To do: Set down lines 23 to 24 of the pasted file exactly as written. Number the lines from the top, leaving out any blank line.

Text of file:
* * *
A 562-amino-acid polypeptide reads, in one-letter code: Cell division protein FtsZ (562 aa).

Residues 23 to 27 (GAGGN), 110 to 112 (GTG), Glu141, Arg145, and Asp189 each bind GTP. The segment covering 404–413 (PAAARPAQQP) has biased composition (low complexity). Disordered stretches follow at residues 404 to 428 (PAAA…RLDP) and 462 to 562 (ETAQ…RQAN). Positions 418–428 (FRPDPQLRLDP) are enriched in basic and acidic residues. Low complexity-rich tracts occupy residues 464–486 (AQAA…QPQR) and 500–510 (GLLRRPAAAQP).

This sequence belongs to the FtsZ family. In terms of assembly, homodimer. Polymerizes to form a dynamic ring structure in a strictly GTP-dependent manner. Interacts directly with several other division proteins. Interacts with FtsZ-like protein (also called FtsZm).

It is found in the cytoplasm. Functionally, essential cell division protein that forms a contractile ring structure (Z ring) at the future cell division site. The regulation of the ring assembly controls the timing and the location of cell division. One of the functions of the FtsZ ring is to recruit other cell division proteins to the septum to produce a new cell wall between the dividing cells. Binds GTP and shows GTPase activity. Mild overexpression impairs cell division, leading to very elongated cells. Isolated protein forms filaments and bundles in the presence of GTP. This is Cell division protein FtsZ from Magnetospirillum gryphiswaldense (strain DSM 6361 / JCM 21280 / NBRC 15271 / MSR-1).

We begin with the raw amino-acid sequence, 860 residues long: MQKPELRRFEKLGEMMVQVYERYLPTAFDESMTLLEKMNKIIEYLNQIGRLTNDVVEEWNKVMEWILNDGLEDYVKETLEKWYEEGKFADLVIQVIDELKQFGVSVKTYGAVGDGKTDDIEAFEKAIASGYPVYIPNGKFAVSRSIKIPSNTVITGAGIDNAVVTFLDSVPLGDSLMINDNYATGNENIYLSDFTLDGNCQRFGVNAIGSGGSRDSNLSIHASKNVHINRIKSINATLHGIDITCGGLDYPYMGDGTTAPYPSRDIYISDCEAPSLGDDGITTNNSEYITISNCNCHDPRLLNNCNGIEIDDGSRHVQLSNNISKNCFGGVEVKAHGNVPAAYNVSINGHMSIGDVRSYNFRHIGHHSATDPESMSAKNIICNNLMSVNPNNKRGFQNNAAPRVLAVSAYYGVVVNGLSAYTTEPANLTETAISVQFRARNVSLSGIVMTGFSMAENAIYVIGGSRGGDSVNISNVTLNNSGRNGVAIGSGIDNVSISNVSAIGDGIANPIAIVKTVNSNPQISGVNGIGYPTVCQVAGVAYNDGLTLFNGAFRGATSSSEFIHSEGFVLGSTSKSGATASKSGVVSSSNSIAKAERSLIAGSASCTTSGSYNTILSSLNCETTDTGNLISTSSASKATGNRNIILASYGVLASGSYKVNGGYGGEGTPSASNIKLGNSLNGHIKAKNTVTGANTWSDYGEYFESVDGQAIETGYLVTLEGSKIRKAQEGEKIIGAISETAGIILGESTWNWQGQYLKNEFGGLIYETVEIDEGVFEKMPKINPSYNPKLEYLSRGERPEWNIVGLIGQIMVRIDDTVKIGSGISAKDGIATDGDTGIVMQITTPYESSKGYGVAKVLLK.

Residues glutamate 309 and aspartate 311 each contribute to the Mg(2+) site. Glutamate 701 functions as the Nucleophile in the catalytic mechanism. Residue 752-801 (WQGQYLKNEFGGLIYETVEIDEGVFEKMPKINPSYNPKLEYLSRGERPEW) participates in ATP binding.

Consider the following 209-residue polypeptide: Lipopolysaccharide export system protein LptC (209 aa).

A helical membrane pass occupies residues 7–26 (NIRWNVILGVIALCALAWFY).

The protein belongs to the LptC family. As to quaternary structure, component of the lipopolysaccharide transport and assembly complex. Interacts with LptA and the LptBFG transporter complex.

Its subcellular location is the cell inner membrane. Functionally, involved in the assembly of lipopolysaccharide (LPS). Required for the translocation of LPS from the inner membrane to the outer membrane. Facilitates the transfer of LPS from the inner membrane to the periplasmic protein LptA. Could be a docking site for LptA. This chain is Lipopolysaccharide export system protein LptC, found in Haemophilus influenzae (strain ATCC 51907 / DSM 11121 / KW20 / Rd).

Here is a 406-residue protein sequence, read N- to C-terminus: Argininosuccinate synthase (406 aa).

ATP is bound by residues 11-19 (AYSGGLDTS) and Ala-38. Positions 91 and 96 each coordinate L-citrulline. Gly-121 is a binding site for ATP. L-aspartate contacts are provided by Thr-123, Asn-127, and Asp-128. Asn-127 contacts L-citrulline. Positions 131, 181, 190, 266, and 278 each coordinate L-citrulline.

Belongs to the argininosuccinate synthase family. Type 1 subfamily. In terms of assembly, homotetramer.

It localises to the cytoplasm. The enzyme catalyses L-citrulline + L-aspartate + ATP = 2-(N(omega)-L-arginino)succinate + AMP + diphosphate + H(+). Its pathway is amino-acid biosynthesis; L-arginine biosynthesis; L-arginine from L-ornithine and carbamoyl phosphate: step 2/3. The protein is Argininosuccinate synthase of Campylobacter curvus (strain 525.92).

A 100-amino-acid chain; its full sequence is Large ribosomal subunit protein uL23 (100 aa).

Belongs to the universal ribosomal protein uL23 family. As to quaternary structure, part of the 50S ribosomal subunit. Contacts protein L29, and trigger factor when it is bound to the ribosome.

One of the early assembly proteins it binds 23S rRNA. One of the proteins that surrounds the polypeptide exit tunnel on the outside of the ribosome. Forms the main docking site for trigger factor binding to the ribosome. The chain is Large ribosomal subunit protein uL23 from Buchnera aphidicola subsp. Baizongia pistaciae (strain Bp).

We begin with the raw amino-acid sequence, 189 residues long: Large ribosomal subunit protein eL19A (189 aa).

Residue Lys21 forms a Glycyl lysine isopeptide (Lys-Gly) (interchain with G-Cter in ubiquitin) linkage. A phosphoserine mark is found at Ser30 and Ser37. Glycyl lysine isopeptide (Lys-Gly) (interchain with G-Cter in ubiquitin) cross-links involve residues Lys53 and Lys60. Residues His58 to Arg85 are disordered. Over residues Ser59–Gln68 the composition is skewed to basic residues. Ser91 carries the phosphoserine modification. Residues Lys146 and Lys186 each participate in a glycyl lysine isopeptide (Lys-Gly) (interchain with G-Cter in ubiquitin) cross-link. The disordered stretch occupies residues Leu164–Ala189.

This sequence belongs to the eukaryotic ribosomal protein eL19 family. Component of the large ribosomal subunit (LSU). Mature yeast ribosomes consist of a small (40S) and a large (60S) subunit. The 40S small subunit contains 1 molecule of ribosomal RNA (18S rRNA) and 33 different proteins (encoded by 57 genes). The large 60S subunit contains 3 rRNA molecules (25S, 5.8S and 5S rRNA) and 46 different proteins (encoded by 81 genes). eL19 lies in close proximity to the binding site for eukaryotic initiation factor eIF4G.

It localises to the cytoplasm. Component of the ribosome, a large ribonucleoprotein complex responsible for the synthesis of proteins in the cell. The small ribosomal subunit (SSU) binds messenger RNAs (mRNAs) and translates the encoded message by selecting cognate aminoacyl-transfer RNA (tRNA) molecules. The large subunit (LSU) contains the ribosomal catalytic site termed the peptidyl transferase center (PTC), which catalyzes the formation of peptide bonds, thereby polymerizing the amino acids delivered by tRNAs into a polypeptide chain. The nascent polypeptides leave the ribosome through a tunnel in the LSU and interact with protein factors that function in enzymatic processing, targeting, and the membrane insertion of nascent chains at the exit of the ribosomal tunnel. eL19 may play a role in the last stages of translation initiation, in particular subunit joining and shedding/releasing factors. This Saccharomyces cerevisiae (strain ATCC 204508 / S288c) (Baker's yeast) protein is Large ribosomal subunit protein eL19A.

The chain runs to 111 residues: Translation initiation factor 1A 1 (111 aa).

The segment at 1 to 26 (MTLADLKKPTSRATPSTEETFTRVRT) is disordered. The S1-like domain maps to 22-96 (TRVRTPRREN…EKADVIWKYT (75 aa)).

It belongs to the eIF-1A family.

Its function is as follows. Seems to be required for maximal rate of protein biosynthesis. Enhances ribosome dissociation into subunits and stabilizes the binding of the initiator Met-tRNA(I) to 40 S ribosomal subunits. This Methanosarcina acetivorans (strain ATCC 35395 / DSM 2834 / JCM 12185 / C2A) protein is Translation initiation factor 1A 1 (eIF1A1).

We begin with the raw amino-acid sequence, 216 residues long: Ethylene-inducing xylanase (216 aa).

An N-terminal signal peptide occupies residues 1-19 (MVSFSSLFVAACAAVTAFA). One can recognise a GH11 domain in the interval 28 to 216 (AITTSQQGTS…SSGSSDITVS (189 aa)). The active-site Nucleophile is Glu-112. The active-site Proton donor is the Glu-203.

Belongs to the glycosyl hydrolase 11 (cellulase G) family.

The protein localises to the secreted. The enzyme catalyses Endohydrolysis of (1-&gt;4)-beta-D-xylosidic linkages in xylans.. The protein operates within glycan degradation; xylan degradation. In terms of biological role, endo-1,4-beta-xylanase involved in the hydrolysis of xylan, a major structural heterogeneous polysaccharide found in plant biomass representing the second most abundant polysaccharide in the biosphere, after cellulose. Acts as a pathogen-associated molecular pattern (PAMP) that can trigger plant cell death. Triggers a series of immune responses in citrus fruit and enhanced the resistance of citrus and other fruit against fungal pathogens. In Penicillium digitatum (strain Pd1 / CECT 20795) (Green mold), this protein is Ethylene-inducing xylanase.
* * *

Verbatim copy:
The segment at 1 to 26 (MTLADLKKPTSRATPSTEETFTRVRT) is disordered. The S1-like domain maps to 22-96 (TRVRTPRREN…EKADVIWKYT (75 aa)).

It belongs to the eIF-1A family.